Overall, while readers of Ishiguro’s novel will appreciate the film’s basic fidelity to his story, they may regard the execution of Garland and Romanek as blatant, and a bit thumb-fisted, in contrast to the exquisite subtlety of the novelist. But they may understand this approach as necessary, if one is striving to appeal to the masses, and there is no need for our hypothetical professor to dwell on these matters. Instead, more lecture time might be devoted to analyzing the sorts of changes in the story that were forced upon the filmmakers by the different natures of the media of literature and film. What will be most interesting to science fiction devotees is that adapting Ishiguro’s story as a film effectively made it more science-fictional.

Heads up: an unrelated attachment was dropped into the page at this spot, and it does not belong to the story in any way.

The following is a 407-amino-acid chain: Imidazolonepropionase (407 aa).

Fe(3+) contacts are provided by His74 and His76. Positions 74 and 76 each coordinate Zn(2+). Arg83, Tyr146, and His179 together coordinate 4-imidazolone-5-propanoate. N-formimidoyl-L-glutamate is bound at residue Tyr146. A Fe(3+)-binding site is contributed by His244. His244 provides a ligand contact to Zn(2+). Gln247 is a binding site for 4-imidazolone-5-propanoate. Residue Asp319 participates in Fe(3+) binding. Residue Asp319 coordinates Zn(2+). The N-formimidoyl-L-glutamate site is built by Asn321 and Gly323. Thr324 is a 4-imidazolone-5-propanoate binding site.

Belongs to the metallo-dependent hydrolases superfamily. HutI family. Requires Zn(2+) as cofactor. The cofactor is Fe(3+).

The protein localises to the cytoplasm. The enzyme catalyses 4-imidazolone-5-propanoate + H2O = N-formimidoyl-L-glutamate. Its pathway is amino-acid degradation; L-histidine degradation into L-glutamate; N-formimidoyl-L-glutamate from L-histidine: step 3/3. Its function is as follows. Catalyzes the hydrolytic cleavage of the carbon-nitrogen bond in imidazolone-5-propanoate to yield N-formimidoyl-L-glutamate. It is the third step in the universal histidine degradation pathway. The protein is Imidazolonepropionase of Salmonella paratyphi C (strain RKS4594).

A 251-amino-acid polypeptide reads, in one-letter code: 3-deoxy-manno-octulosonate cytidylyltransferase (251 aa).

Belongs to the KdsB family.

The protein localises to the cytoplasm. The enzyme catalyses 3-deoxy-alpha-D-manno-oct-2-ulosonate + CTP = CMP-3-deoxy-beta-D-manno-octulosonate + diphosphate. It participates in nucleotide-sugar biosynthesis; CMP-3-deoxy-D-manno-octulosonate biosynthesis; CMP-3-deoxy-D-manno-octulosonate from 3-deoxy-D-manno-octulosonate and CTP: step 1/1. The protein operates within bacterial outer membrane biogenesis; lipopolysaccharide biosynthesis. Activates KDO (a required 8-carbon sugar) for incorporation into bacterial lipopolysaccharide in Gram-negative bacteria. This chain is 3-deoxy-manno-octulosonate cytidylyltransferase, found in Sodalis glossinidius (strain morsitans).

For in writing stories, novelists enjoy an almost limitless freedom to describe, or to not describe, anything they like about their events; but filmmakers must offer fully realized images of events, and this can require attention to certain issues that a novelist might prefer to overlook. First, since Ishiguro is not much interested in developing his background, he leaves room for two interpretations of the story: this might be an alternate history, describing a Britain altered by certain counterfactual developments in its past, or this might be what is termed a secret history, purportedly describing events that have actually been happening without our knowledge. This elaborate program of cloning and organ-harvesting, in other words, might be part of a clandestine effort to prolong the lives of rich and powerful people. But the film must show these clones being transported to their destinations and being operated on, eliminating this ambiguity: the car that Kathy gets into is prominently labeled “National Donor Programme,” and she visits clients staying in large, conspicuous hospitals not surrounded by security fences, so it is clear that, in the world of this story, this activity is universally known and accepted. Furthermore, Ishiguro can choose to avoid providing any details about what the donors are going through; indeed, since he limits himself to vague, benign-sounding euphemisms about “donors” providing “donations,” some readers may not fully appreciate just how cruel and painful their experiences are. But the film cannot avoid visualizing precisely what is happening to the clones: we see Kathy’s peers being wheeled into operating rooms; we see a bloody organ being removed from someone’s stomach; we see one of Kathy’s charges with a patch over an absent eye; we see a hospital patient with one leg using crutches to cross a room; and we see a large scar on the left side of Tommy’s chest, which periodically causes him visible pain and suffering. One could say that such scenes are coarsening Ishiguro’s story, or that they are merely bringing to the surface what he had chosen to left unsaid, but they certainly make watching the film a grimmer experience than reading the novel. These added visualizations also make the film seem less like a character study and more like an “awful warning” in the grand tradition of science fiction, a story seemingly created not to illuminate human relationships (apparently Ishiguro’s main concern) but rather to illustrate how the pursuit of scientific progress might bring benefits to some, and horrible tragedies to others.